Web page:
• Recursion. Some algorithms are either recursive or non-recursive, while others may be both (e.g., merge sort).
  • Stability: stable sorting algorithms maintain the relative order of records with equal keys (i.e., values).
  • Whether or not they are a comparison sort. A comparison sort examines the data only by comparing two elements with a comparison operator.
  • General method: insertion, exchange, selection, merging, etc.. Exchange sorts include bubble sort and quicksort. Selection sorts include shaker sort and heapsort.
  • Adaptability: Whether or not the presortedness of the input affects the running time. Algorithms that take this into account are known to be adaptive.

Stability

Stable sorting algorithms maintain the relative order of records with equal keys. If all keys are different then this distinction is not necessary. But if there are equal keys, then a sorting algorithm is stable if whenever there are two records (let's say R and S) with the same key, and R appears before S in the original list, then R will always appear before S in the sorted list. When equal elements are indistinguishable, such as with integers, or more generally, any data where the entire element is the key, stability is not an issue. However, assume that the following pairs of numbers are to be sorted by their first component:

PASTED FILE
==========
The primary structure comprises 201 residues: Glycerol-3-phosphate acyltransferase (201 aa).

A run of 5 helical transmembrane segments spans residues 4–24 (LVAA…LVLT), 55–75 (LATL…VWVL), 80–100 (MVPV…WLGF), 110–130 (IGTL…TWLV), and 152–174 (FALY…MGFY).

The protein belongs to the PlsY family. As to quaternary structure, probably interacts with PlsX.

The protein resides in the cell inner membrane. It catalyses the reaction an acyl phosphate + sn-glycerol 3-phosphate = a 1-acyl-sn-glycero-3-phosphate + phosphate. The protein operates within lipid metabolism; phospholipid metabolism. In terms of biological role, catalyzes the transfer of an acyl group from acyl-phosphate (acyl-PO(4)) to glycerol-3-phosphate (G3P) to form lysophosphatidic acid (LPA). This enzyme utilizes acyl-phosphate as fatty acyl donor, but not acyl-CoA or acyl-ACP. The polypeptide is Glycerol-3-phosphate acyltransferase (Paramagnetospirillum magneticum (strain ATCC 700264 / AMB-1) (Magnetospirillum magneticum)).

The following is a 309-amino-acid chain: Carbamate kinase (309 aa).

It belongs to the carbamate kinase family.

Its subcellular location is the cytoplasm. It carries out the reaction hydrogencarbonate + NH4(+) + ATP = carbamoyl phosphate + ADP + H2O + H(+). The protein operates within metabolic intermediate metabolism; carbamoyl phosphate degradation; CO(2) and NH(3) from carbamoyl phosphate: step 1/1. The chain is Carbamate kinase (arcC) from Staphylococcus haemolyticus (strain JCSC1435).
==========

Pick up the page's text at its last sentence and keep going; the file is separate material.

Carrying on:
(4, 2)  (3, 7)  (3, 1)  (5, 6)

In this case, two different results are possible, one which maintains the relative order of records with equal keys, and one which does not:

(3, 7)  (3, 1)  (4, 2)  (5, 6)   (order maintained)
(3, 1)  (3, 7)  (4, 2)  (5, 6)   (order changed)

Unstable sorting algorithms may change the relative order of records with equal keys, but stable sorting algorithms never do so. Unstable sorting algorithms can be specially implemented to be stable. One way of doing this is to artificially extend the key comparison, so that comparisons between two objects with otherwise equal keys are decided using the order of the entries in the original data order as a tie-breaker. Remembering this order, however, often involves an additional computational cost.

Sorting based on a primary, secondary, tertiary, etc. sort key can be done by any sorting method, taking all sort keys into account in comparisons (in other words, using a single composite sort key). If a sorting method is stable, it is also possible to sort multiple times, each time with one sort key. In that case the keys need to be applied in order of increasing priority.

Example: sorting pairs of numbers as above by second, then first component:

(4, 2)  (3, 7)  (3, 1)  (5, 6) (original)